What can I even say?
I didn’t know anything about Troy Davis’ plight or his case until last Wednesday night, when his life was taken by the state.
I am angry, sad, confused, lost… it’s crap like this that leaves me feeling hopeless, unable to escape from a culture that would murder a man who had so much reasonable doubt tied to his conviction that he probably shouldn’t even be in jail, let alone dead right now.
I feel complicit in all of this hate. No matter how much I read, no matter how many worthy causes I advocate for there are always going to be things that I miss. Like Troy Davis. I want so badly to do my part in advocating against racism, but I don’t even know where to begin in my community. I want to advocate against the death penalty. I want to do something that would help to stop this from happening ever again. Yet I can’t seem to get past this feeling that my one voice doesn’t mean a single. damn. thing. I mean, if the voices of the thousands who did protest meant nothing to America’s government, why would mine?
How do you pick up and keep going when the country you’ve been raised to love violates its own principles so blatantly?
How do you accept the fact the the cries of so many Americans, calling out for justice for Troy, were so soundly ignored?
Tonight, I watched a room full of Republicans boo a f*cking soldier, risking his life in Iraq for a country that doesn’t even recognize him as an equal citizen. So much for “support our troops.” Earlier this week I saw headlines telling the story of Jamey Rodemeyer, a fourteen-year-old boy who was pushed to suicide at the hands of bullying.
Where do you go when you dread opening your computer, turning on the TV, even opening your eyes in the morning… for fear of witnessing something else you can’t bear to comprehend?
What could I ever say, or hear, that could make this better? There’s the old standard: life goes on. And that’s true, life will go on and before long Troy Davis and Jamey Rodemeyer will be forgotten by most of us, overshadowed by a million other injustices, annoyances… and good things, too.
If anything, that makes me feel worse. For me, and for so many other life goes on. For Troy and Jamey it ends abruptly, senselessly, without justice.
It’s human nature to look for connections, even when there are none. This time, there is a connection: it’s hate.
We’re trained, from an early age, to fear one another, to hate one another. White kids taught to hate kids with skin darker than their own by parents who weave elaborate lies about entitlement (welfare, affirmative action) and danger (muggings, crime). I should know, even my own progressive family feeds right into this BS from time to time. Children who aren’t white taught to hate themselves by a society that tells them you are not good enough, not deserving even of the things you have earned, a society where history has no meaning and everyone’s circumstance is something that they have earned rather than something determined by centuries of history, stretching back long before their birth. Is it any wonder Troy Davis is dead despite the overwhelming doubt surrounding his conviction?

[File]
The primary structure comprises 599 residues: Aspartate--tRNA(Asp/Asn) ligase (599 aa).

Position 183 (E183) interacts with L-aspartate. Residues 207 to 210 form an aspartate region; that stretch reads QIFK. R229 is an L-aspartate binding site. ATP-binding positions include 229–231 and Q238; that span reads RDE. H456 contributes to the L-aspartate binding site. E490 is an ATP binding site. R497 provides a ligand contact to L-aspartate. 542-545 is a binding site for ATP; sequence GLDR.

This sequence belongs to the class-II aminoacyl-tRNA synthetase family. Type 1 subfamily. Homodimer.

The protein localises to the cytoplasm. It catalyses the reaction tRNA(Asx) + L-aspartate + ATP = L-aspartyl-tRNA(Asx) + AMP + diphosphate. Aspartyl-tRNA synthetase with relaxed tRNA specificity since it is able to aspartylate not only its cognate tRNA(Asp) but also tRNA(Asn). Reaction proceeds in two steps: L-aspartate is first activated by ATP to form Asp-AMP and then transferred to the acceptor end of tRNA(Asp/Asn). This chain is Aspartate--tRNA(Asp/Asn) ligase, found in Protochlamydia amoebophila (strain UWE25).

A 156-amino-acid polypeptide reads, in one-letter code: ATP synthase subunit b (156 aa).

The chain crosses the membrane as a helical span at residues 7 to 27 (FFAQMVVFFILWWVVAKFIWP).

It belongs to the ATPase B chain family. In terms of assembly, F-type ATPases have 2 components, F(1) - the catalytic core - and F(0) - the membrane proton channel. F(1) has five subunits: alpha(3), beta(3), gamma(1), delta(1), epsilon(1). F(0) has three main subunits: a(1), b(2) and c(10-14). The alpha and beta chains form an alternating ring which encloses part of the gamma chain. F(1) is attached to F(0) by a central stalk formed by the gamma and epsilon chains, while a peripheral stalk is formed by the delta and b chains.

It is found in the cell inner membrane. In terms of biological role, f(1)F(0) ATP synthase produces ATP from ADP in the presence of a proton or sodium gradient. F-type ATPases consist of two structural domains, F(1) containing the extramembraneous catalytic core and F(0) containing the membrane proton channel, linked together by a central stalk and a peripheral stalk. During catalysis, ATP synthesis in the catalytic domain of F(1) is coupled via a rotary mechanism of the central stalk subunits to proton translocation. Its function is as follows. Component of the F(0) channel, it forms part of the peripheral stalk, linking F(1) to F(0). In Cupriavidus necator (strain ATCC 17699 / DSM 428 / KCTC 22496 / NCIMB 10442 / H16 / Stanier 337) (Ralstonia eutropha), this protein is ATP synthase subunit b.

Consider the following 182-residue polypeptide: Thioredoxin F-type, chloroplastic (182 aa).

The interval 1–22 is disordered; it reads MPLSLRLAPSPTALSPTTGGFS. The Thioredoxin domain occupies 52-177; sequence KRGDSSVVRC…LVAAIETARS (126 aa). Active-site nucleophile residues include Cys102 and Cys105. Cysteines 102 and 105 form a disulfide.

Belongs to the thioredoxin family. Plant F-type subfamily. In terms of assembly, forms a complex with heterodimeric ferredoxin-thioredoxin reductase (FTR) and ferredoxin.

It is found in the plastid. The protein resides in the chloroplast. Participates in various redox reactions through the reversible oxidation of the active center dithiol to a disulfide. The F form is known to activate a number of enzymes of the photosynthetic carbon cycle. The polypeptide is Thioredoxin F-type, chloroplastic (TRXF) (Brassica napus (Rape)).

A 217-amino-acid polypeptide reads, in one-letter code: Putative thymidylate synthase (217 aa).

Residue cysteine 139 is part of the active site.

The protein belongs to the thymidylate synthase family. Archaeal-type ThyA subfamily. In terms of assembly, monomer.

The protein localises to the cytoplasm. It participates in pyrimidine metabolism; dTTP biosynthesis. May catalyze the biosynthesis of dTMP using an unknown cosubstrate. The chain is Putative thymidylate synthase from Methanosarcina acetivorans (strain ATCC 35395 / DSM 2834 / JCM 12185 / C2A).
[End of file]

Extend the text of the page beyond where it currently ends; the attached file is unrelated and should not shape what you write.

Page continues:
When straight kids are taught to fear queer kids, as preachers teach that love can be a sin, teachers turn a blind eye to bullying and parents try to steer their kids in the “right direction.” When those queer kids are taught to hate themselves, to want to change because as they are love is something dangerous, not something that every human being deserves. A country where just being openly gay is enough to get a soldier booed. Is it any wonder that Jamey Rodemeyer killed himself just this week?
We’re taught to fear everyone who is not just like us fear that can turn to hate in the blink of an eye.
A system that executes people for their crimes teaches us that killing, violence, and hate are the answer.
A government that refuses to grant basic rights (like marriage, or job protection) to vulnerable members of its population is one that teaches discrimination is okay.
… and we’re all complicit. Every single one of us has had a moment where we stayed silent, watched hate unfold before our eyes but sat paralyzed and unable to act. Maybe it was a friend calling a stupid movie gay or a grandmother making a ridiculous comment about Mexican students going to school for free. I’ll just let this one slide, we think. We’re having a nice time and I don’t want to be the downer.
I almost stopped blogging just a few weeks after starting, because the passage of Prop 8 in California left me feeling so gutted, so hopeless, that I just didn’t see the point. Just as I did then, I find myself returning to the idea of love as the only thing that matters, the only thing powerful enough to change our world into one that doesn’t hurt so much to inhabit. I don’t meant this in a wishy-washy metaphorical sense, though. I mean we have to love each other enough to be honest. Love ourselves and the people around us enough to confront the hate, head on, to call it out even when it is masquerading as humor. We need to love our country enough to demand better. To write letters, and protest, and vote, and campaign until America lives up to the values it was founded upon. We need to love even the most hate-filled people, love them enough to push the hate from their hearts and help them to transform. We have to love even when all we want to do is close out the world because the hate simply hurts too much to bear.
It won’t ever be easy, but it will be worth it. That’s what I’ve learned, at least, in twenty-one years of muddling through this all, and personally I will never stop trying to prove that love is stronger, for Troy Davis and Jamey Rodemeyer and the million other voices silenced all too soon by the simple power of hate.